Cramer: Focus on Good Stocks, Not Bad News
By Jim Cramer 01/03/13 - 07:00 AM EST
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Now, what makes me reluctant to be as concerned as others are right now about the pending vitriolic battle over the debt ceiling?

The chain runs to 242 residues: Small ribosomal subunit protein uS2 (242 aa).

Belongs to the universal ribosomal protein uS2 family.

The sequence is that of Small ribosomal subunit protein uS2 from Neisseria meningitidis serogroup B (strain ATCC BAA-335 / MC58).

First, I know there are plenty of other people who can worry about it, so I don't have to do it. I worry about what very few are worried about, not what every other talking head -- and I acknowledge I am one -- is fretting over, because problems that are thought about in advance have a way to be resolved. Second, I was far more concerned about what individual tax rates would be than I am about the coming battle about spending. I want to see Social Security ages pushed back for people in their 30s, and I want to see people pay more for Medicare, and I want to see some creative ways to raise money, including a tax on goods that come from polluting countries that dump their goods here. But all of these are secondary to the big cliff we just avoided. And I suspect the president might invoke the 14th Amendment to ignore the debt-ceiling limit and argue that the federal government's bills must be paid. There is a strong constitutional argument in favor of this stance, even as I want to see spending reined in very badly. Third, I keep thinking what has happened each time we have been blinded by Washington, and it is definitely a blinding influence. We miss what is happening around the globe, which is a first-class recovery and a rather remarkable one at that, something that my Action Alerts PLUS charitable trust, which beat the S&P this year, has been investing in. We miss the wave of mergers and acquisitions that I now believe can happen with the cliff avoidance. Don't you wish you owned the rental car companies today, as pricing just got even better now that Avis Budget Group (CAR) bought lowly Zipcar (ZIP) for $500 million? We miss the big-bank stock rally that dominated the fourth quarter and is continuing today, with worst-to-first names like Citigroup (C) and Bank of America (BAC) charging ever higher, even as they are so far behind the market that they could go up very big from here without stretched valuations.